Scientists have known since the late-1990s that Earth's oceans appeared to be running out of fish. Global marine catch peaked in 1996, and fishermen around the world have reeled in fewer and fewer fish every year since. While a new estimate of yearly fishing numbers suggests that official reports have drastically underestimated catch amounts—which indicates the Earth's oceans may have been an even better source of food than previously thought—the study also found that, since their peak, catch numbers have been declining at a much higher rate than we thought.
Vanishing fish stocks are a familiar story for Pacific Standard readers. In our May/June 2015 issue, Bonnie Tsui chronicled one man's efforts to draw attention to overfishing in Japan. Toshio Katsukawa, a marine scientist at Mie University, persuaded the country's government to place restrictions on fishing of Pacific bluefin tuna—the most highly prized sushi fish in the seafood-loving nation, Tsui noted. Such restrictions help to prevent populations from totally collapsing, but the new study, published this week in Nature Communications, suggests that such restrictions have yet to slow the world's declining fish stocks.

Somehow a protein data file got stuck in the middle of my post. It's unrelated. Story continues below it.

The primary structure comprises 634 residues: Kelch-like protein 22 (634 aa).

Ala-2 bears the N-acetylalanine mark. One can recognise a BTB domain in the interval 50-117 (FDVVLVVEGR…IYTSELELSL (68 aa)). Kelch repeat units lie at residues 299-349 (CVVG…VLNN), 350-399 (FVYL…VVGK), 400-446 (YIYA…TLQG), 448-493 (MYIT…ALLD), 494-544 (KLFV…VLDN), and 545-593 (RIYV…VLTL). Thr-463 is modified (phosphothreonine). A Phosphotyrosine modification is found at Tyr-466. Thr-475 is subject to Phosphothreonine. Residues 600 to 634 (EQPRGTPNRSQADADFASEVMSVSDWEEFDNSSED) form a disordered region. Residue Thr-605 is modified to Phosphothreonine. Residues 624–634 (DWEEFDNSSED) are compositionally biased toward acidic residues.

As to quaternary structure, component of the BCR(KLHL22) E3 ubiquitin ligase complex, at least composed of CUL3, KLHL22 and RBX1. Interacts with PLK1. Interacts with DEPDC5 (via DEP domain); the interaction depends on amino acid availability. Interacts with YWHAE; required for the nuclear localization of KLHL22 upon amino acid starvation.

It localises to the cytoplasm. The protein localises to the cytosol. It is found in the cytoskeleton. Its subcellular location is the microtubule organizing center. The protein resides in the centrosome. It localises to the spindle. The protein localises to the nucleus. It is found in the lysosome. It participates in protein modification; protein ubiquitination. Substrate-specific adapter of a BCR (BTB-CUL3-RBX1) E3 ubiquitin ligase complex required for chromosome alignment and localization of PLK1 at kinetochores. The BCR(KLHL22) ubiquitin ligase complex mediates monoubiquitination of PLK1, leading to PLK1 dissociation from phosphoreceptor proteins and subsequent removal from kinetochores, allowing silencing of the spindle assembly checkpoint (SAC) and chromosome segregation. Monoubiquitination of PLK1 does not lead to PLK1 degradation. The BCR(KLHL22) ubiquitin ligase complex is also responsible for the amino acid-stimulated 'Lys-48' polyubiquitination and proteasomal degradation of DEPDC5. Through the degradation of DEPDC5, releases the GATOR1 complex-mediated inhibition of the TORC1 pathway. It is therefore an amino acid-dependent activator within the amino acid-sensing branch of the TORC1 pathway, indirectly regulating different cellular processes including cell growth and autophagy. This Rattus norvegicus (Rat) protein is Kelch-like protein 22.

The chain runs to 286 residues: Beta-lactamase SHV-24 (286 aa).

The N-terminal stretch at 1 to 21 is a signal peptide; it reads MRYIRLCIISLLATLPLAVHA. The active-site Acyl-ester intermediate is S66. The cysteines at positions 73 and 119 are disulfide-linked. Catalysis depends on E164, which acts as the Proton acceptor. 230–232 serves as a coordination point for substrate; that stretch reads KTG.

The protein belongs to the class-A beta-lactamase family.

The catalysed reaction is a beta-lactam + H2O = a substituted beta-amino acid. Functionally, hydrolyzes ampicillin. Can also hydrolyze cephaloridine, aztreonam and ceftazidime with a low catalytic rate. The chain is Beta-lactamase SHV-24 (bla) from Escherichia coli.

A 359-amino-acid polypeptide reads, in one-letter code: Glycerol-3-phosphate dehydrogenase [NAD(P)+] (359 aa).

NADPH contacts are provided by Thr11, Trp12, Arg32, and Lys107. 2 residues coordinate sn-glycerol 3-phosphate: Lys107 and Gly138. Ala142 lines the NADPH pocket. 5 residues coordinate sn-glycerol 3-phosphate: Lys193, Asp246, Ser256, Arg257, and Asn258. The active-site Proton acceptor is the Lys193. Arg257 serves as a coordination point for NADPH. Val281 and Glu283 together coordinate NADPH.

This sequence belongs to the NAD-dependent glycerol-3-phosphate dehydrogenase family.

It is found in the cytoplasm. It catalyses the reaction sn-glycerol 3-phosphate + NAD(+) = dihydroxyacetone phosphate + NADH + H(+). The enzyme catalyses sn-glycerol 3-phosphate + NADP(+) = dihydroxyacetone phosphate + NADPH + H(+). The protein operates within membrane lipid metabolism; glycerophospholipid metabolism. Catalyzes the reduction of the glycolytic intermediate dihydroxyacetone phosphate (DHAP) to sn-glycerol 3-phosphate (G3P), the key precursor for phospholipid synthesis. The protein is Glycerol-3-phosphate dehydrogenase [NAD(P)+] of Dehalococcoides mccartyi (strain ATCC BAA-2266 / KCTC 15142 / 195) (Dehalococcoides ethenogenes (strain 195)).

Every year, member countries submit catch data to the United Nations' Food and Agriculture Organization. While those official records capture most numbers from industrial fishing, they are incomplete.
In 2010 alone, as much as 32 million metric tons of captured fish were not reported.
"We always knew that the FAO data had problems, but we thought this was a minor problem that could be ignored because only a few countries had problems," says Daniel Pauly, a professor at the University of British Columbia and lead author on the study. "It was only gradually that we realized that the mistakes were systematic, and really strong, and that they were biasing the catch of lots of countries downward."
Pauly and his colleagues realized that the FAO was drastically underestimating catch by overlooking data from fisheries that supplied only local markets, subsistence fisheries that only supported families, illegal fishing, and other sources such as recreational or tourist fishing; if a nation didn't have an estimate for any of those categories, the catch amount was recorded as zero.
To get a more accurate view of global catch, an international team of hundreds of researchers, including roughly 100 from the University of British Columbia itself, reconstructed annual catch between 1950 and 2010 by combining FAO data with estimates from a variety of regional sources. For over a decade, the team collected data from every country around the world, combing through records from other international and regional organizations, publications from various governments' departments of fisheries, colonial archives, and even household and nutritional surveys.
If there was no data for a region's artisanal, recreational, or subsistence fisheries, the team would create an estimate based on the "shadow" cast by fisheries on the societies they serve—the amount of fish sold at markets or consumed by residents, or the amount of fuel sold to fishing vessels. ("It's not possible to fish without having an effect on the society around you," Pauly points out.)